Dry January, by the book

Don’t know why we make such a fuss over Dry January, it’s not as if there’s a problem, right?

From mother’s ruin to modern tipple: how the UK rediscovered gin
There are 315 distilleries in Britain – more than double the number operating five years ago. According to figures collected by HM Revenue & Customs, which hands out licences to produce spirits, nearly 50 opened last year, while just a handful shut up shop. Demand for interesting gins, made by small scale craft and artisan producers has driven a near-20% rise in the total amount of the juniper-flavoured spirit sold.

Not content to just drink it, there is now “the UK’s first gin spa, where visitors can indulge in a juniper foot soak and a gin tasting menu.”

But anything that’s good enough for Orwell is good enough for me.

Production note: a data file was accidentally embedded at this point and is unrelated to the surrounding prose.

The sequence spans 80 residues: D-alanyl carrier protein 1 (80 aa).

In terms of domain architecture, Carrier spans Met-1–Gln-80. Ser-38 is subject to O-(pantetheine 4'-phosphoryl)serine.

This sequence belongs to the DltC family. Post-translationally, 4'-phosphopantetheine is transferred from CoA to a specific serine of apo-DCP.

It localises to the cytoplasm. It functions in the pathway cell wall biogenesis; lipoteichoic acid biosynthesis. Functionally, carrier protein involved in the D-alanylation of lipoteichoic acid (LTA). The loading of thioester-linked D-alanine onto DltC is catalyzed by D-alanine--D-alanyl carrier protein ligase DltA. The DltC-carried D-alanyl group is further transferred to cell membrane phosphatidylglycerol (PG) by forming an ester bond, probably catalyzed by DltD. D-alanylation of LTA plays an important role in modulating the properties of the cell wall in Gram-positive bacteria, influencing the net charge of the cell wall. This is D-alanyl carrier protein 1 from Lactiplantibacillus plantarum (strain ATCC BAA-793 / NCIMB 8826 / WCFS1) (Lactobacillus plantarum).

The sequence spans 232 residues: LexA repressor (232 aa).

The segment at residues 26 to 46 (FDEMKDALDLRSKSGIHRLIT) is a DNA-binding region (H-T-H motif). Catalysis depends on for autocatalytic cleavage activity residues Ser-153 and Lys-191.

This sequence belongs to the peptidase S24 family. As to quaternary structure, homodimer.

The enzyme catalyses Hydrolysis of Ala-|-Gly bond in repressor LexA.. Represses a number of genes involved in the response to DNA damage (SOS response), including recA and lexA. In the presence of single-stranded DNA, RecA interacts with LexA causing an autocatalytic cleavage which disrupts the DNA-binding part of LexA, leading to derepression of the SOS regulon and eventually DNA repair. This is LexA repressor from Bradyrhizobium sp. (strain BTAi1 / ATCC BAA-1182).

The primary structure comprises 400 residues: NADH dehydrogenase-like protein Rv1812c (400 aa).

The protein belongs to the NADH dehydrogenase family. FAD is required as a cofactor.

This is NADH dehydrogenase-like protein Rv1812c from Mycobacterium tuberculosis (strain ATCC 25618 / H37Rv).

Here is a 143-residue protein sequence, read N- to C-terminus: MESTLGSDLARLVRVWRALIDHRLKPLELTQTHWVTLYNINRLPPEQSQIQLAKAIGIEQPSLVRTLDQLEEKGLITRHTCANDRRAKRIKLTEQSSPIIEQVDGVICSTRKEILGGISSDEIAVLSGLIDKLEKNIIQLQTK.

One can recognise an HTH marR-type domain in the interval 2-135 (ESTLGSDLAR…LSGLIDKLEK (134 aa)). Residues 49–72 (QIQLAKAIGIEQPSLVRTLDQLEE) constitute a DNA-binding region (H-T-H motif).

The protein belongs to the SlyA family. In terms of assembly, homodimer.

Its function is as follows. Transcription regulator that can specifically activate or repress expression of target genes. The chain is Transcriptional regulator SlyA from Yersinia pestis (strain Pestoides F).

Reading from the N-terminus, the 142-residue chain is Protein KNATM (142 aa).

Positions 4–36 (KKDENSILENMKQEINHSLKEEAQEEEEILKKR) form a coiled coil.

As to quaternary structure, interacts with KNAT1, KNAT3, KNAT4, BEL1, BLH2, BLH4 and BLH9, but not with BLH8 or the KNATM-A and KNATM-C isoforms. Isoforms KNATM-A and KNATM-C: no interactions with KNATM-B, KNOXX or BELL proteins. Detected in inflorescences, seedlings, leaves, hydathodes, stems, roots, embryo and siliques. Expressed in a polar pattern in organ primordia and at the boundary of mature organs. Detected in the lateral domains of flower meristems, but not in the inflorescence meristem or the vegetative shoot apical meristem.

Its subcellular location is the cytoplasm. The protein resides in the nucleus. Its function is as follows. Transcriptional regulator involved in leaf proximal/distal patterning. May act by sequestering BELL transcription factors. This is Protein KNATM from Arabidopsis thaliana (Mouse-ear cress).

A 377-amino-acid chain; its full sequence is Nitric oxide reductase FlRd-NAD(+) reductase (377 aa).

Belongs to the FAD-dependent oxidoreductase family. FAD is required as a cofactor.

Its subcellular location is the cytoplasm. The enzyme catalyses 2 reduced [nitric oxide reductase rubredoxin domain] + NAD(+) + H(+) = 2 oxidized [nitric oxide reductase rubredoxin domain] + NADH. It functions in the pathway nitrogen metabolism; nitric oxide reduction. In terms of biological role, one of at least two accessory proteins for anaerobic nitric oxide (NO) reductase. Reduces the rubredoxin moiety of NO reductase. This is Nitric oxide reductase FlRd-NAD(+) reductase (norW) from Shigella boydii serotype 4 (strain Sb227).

The place of gin in Orwell’s 1984
One of the few permitted vices in Nineteen Eighty-Four is Victory Gin, which oils the outer party and offers suggestions of Englishness and party power: it’s always served with clove bitters, implying that Oceania’s boots are on the ground in Asia. Chemistry professor Shirley Lin wrote an interesting post about gin’s place in Orwell’s dystopia.

Oily gin: a chemist’s perspective on 1984
Can one shed tears of gin? Orwell describes one of Winston’s childhood memories involving an old man who “reeked of gin” to such a degree that one could imagine “[tears] welling from his eyes were pure gin” (page 33). In the last paragraph of the book, Winston’s tears at the end of the book are also “gin-scented” (page 297). While I was unable to find any studies examining the presence of alcohol in human tears, ethanol in the sweat of continuous drinkers has been detected and quantified.

Roll on February. I think.

Author: Terry Madeley

I work with student data and enjoy reading about art and design, data, education and technology.